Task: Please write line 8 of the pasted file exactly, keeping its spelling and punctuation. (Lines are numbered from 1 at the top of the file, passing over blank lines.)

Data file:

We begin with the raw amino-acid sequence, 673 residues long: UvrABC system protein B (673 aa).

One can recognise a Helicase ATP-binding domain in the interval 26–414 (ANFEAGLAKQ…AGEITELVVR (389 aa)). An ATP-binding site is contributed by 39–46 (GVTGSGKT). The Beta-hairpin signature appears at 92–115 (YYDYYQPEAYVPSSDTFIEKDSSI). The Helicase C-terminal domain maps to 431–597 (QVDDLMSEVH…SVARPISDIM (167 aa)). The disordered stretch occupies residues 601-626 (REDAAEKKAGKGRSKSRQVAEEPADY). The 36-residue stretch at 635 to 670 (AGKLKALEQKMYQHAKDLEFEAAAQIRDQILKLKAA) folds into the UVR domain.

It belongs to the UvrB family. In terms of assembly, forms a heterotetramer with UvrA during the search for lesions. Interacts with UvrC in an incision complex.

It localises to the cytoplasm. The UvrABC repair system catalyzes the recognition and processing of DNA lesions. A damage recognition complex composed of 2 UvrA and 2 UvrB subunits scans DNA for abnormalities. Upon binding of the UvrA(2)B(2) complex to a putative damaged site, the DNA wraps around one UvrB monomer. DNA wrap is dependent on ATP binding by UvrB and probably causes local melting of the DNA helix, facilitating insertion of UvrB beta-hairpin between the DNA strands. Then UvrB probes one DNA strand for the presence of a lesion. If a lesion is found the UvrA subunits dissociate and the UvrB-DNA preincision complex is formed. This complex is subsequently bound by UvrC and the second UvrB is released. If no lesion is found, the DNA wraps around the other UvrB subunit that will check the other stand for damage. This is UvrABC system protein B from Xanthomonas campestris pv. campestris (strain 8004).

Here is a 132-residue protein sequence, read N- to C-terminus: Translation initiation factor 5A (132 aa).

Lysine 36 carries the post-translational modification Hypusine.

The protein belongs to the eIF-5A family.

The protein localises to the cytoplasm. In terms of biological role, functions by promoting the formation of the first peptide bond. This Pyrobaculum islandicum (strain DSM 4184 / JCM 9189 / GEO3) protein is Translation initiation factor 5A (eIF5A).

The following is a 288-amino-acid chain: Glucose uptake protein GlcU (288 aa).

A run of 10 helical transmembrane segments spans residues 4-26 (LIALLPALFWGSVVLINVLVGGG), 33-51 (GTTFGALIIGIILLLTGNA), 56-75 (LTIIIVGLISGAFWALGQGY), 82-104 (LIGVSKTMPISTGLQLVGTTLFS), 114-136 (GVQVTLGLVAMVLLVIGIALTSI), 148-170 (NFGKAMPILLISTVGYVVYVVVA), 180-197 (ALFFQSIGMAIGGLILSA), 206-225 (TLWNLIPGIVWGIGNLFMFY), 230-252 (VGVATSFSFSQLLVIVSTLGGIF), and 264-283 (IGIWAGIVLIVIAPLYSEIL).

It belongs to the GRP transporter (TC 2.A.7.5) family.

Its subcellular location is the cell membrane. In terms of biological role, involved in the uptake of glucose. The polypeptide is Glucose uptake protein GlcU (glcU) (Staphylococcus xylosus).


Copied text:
The protein localises to the cytoplasm. In terms of biological role, functions by promoting the formation of the first peptide bond. This Pyrobaculum islandicum (strain DSM 4184 / JCM 9189 / GEO3) protein is Translation initiation factor 5A (eIF5A).